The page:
Investment banking is one of the most competitive areas of finance.
In order to break in, young Wall Streeters need smarts, tenacity, and the wherewithal to handle the work load and notoriously long hours. Internship experience is also a must.
To help you find the best internships on the Street, Vault.com has surveyed 12,000 investment banking interns to compile a list of best internship programs for 2017.
The respondents were asked to rate and review their own internship experiences based on various factors, including compensation and meaningfulness of assignments. On a scale of 1 to 10, respondents rated their internship experiences in five main areas: interview process, quality of life, career development, compensation and benefits, and full-time employment prospects.
Vault then averaged those five factors for each company and ranked them in order. Following are the rankings for the top nine investment banking intership programs along with comments about the internship we gleaned for each bank.
Goldman Sachs Global Summer Internship
Pros: “The best aspects of this internship were the people I worked with, the work I was given, and the opportunities within the firm. Everyone was willing to answer my questions and work with me on projects that I was working on. There was never a time that I felt like I was completely on my own and struggling to an unreasonable extent. The work I was given was meaningful, and I didn’t feel like I was doing a bunch of mundane tasks. As far as opportunities go, I felt like there were many opportunities to talk with individuals all over the firm from analysts to associates to learn about their jobs. Mobility is encouraged through the firm, which I find appealing.”
Cons: “The lack of social events. My coworkers never organized social events (i.e. dinner or drinks) unless they were sponsored by the dept/company.”
Advice to potential interns: “The best advice I have would be to make sure you read through potential interview questions before you start the process and practice answering them in front of the mirror. Also, for the most part they are not looking for extremely technically skilled interns, so don’t be afraid to go for it and apply.”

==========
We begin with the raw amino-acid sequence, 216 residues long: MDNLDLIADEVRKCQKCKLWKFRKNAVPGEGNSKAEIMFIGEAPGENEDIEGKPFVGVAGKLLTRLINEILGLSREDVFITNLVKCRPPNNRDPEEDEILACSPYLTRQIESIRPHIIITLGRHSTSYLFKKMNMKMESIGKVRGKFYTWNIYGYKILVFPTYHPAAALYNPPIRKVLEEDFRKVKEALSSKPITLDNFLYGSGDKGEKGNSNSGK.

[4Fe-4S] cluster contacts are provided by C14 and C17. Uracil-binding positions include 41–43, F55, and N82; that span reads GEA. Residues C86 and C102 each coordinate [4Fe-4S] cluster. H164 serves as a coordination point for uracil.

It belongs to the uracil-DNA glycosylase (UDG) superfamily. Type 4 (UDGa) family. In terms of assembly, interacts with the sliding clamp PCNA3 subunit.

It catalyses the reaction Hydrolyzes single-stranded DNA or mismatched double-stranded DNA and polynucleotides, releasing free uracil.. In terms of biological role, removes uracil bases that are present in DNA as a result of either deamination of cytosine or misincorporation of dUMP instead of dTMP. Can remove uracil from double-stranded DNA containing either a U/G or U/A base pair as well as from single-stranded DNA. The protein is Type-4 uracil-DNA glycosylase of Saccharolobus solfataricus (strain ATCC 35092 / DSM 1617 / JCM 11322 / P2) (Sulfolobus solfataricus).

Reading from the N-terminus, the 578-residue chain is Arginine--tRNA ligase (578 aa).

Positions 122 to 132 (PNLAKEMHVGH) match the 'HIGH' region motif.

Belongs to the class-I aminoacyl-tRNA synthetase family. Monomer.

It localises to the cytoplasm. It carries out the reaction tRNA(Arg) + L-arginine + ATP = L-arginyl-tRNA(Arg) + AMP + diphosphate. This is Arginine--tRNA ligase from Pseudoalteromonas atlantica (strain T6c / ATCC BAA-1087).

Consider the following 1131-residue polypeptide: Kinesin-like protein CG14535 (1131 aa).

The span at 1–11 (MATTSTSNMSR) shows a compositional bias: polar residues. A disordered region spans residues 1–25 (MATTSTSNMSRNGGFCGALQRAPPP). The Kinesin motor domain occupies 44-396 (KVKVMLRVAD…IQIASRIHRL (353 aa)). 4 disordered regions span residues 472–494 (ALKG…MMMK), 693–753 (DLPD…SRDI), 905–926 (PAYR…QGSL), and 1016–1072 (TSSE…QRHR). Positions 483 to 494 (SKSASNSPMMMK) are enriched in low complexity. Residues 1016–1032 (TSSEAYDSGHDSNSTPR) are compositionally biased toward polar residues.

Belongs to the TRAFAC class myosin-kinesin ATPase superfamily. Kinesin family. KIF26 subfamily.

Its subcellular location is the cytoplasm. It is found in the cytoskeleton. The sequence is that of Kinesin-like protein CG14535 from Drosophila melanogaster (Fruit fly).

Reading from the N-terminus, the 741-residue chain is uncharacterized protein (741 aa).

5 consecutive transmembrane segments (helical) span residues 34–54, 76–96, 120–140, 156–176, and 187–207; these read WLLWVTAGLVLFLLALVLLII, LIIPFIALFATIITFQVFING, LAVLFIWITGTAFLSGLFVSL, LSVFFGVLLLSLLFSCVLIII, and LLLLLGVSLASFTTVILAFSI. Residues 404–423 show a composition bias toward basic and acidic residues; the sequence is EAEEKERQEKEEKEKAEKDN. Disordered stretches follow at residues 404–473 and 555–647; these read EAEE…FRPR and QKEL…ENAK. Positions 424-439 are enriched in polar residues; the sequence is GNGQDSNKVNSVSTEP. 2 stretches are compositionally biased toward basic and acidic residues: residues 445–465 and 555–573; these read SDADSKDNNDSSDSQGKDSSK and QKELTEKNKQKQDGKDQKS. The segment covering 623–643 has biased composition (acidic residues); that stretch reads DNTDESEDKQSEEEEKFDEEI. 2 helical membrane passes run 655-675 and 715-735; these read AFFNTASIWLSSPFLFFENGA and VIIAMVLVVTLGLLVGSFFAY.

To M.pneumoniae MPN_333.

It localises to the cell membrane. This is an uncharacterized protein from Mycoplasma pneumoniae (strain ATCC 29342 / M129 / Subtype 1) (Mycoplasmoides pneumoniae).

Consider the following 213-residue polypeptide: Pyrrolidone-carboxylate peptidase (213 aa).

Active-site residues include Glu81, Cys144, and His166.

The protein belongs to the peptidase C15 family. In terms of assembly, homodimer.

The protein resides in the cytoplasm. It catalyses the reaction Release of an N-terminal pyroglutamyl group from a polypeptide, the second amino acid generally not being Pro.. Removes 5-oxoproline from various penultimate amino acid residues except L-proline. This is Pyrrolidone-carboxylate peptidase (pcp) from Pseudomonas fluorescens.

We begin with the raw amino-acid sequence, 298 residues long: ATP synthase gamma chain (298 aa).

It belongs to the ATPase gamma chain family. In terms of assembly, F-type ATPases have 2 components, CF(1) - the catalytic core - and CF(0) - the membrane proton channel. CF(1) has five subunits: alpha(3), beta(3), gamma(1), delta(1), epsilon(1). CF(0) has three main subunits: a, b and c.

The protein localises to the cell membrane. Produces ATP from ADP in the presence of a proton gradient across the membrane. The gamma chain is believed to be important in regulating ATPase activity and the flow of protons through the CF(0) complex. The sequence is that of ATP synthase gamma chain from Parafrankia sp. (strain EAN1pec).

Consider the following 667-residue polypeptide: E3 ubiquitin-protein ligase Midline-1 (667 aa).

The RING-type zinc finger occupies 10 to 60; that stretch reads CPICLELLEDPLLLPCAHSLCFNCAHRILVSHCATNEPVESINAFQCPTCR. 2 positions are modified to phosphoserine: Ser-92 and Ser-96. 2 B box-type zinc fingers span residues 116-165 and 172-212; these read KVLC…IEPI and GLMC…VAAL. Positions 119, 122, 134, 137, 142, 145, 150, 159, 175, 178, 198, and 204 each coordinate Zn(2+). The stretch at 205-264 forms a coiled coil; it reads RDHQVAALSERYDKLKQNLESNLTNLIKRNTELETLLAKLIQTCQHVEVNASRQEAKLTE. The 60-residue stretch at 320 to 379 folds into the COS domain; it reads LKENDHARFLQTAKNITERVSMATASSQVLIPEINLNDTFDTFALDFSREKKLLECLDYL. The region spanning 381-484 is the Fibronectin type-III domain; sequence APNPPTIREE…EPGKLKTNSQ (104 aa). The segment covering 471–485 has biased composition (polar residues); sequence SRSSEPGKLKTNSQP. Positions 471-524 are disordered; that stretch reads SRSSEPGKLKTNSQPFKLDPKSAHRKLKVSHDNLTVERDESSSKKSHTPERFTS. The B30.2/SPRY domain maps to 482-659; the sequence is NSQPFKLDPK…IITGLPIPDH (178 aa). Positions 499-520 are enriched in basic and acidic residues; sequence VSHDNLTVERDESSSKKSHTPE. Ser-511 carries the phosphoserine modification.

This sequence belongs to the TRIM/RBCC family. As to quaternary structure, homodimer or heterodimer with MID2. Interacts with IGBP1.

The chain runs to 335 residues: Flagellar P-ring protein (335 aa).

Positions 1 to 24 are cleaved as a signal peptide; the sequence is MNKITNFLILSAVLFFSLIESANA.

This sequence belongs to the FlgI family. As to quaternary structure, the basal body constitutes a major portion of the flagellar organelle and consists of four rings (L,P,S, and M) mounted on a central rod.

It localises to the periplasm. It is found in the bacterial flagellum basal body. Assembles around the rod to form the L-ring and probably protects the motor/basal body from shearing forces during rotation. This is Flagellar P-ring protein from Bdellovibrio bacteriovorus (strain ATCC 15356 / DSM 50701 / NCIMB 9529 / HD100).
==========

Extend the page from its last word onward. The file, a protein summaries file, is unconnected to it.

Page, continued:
RBC Capital Markets Summer Analyst/Associate Program
Pros: “RBC had great people, a welcoming community, and there was a sense of family. Everyone that was part of my team was extremely helpful and we had a lot of fun.”
Cons: “I felt like the structure could have been a little more rigid – it felt as if they just put us on desks (that we wanted) and then the rest was up to us. That aspect of it being up to us has its pros and cons, but if you are not prepared for this style it could be detrimental.”
Advice to potential interns: “Pay the utmost care to the tiny details because they all contribute to the overall goal of giving the client the most reliable information for their financial position. Aim to be the person that supports the team and catches the little things that sometimes get overlooked like font size/footnotes — the client notices and you never want your team to say “we should have caught that”–even if it means comment on someone else’s work.”
Barclays Investment Bank (Americas) Front Office Summer Analyst and Associate Programs
Pros: “The culture and people is the best aspect of Barclays. The people, from junior to senior bankers, go out of their way to be helpful and care more about your success than holding lofty expectations. They really want you succeed and support you in the process. Otherwise, the exposure to many different companies, financial analysis and modeling, working on live deals and with clients was a high point as well.”
Cons: “There can be down-time at times where there is nothing specific to work on which can make the hours drag by, but most of the time this isn’t the case. However, I prefer to be working on something constructive and would often find things to keep me busy.”
Advice to potential interns: “The internship is what you make of it, do not be afraid to step up and continually ask for more ways to get involved/ take initiative in tackling tasks you feel you may want exposure to during your 10 weeks.”